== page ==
Let's start the search for the correct hypotheses by analyzing active and additional objects from the recorded image and the playback image. Next, a correspondence between indicated objects and hypotheses on the playback image may be determined. Finally, user actions may be recalculated and the resulting images generated. In case the search fails, the search may be tried again and an appropriate warning/error message may be generated. Usually, strict matching between both images (e.g., recorded image and playback image) is not required during the search. Several reasons for mismatching between the GUIs of the recorded image and the playback image are discussed below and illustrated in Figures 9-18. One area of mismatch is the situation wherein the object sizes may have changed when comparing the object in the recorded image and in the playback image. Figure 9 is an example illustrating an object (i.e., the "display with clam shell" icon) at a first size on the recorded image. Figure 10 is an example illustrating the same object but at a second size on the playback image. Several possible reasons for the mismatch include different fonts may be used for different operating systems, different screen resolutions may be used, there may be a difference in the amount of data present in the image, and animation may be implemented differently.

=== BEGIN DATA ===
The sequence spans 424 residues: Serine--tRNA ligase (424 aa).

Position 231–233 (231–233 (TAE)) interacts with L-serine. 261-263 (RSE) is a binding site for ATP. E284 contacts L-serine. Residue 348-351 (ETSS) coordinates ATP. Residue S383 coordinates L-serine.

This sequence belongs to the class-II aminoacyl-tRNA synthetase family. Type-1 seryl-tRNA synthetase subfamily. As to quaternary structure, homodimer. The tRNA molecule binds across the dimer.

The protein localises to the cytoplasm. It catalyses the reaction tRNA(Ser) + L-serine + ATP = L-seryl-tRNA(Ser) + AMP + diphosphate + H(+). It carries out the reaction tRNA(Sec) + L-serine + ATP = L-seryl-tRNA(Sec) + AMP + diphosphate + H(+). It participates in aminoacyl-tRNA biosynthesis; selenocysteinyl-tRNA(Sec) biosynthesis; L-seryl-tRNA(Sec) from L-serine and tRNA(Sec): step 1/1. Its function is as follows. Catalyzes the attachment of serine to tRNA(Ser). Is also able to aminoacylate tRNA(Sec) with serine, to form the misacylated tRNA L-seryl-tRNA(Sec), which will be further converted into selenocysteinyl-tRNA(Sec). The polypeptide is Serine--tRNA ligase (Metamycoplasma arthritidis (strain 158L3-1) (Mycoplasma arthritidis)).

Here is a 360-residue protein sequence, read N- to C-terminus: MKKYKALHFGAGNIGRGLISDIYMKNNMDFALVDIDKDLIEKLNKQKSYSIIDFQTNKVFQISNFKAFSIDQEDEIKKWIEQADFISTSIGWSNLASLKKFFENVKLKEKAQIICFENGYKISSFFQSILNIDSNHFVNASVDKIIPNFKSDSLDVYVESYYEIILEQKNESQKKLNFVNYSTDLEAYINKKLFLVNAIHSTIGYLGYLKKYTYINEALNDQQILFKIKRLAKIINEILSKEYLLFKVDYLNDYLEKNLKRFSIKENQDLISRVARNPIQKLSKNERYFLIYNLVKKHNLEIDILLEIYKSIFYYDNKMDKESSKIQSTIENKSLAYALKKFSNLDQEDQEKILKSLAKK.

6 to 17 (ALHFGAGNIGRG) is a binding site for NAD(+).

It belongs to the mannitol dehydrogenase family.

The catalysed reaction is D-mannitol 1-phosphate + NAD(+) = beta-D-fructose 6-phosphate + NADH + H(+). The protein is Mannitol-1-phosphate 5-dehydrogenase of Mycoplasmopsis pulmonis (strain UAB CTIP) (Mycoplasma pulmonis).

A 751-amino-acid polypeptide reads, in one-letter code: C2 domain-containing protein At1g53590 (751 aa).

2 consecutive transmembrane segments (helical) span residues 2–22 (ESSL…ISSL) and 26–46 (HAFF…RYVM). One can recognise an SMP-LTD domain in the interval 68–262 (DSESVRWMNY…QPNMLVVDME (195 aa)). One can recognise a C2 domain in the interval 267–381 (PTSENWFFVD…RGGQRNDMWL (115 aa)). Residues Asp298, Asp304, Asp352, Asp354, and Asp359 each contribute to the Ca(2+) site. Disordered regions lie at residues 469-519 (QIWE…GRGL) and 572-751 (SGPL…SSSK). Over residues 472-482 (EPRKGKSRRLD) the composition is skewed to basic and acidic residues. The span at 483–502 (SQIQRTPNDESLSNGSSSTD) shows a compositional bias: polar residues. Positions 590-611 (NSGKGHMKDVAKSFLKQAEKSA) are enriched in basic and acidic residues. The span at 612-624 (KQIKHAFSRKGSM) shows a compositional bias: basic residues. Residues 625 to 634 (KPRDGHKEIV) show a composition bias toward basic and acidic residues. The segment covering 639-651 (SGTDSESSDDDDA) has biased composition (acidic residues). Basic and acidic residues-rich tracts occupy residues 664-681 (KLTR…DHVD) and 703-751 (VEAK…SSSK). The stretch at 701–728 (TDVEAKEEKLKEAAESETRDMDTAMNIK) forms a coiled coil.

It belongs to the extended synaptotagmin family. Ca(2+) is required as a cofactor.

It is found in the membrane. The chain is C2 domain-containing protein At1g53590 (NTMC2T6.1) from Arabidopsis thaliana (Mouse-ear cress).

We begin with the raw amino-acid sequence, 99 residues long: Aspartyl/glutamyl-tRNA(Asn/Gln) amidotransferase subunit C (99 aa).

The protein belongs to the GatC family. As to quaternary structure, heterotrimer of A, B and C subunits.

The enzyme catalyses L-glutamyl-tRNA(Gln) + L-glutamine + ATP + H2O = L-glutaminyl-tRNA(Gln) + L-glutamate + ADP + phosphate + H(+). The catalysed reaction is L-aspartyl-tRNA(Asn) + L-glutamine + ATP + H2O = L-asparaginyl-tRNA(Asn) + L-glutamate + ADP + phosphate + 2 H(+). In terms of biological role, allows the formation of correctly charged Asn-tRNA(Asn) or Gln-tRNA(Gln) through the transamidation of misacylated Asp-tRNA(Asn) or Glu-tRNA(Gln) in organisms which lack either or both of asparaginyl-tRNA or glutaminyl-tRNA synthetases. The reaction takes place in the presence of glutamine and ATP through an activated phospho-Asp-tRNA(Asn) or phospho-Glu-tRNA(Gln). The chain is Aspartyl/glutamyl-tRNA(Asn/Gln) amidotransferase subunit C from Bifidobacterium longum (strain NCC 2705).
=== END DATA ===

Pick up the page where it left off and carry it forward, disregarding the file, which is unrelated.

Another area of mismatch is the situation wherein the content of a text object may have changed. Figure 11 is an example illustrating two text objects (i.e., the "VTProject 56" and "Activityl (Sampling)" objects) wherein a first one of the text objects is highlighted on the recorded image. Figure 12 is an example illustrating the two text objects (i.e., the "VTProject 57" and "Activityl (Sampling)" objects) wherein a second one of the text objects is highlighted on the playback image. Several possible reasons for the mismatch include overlapping by other objects, division of words and dates, small errors during optical character recognition (OCR) processing (e.g., because of highlighting or anti-aliasing), and differences in animation.

Another area of mismatch is the situation wherein the content of an image may have changed. Figure 13 is an example illustrating an image having a partial background visible behind a selected window. Figure 14 is an example illustrating an image having a blank background visible behind the selected window. Several possible reasons for the mismatch include highlighting changes, overlapping of an object by other objects, and differences in animation.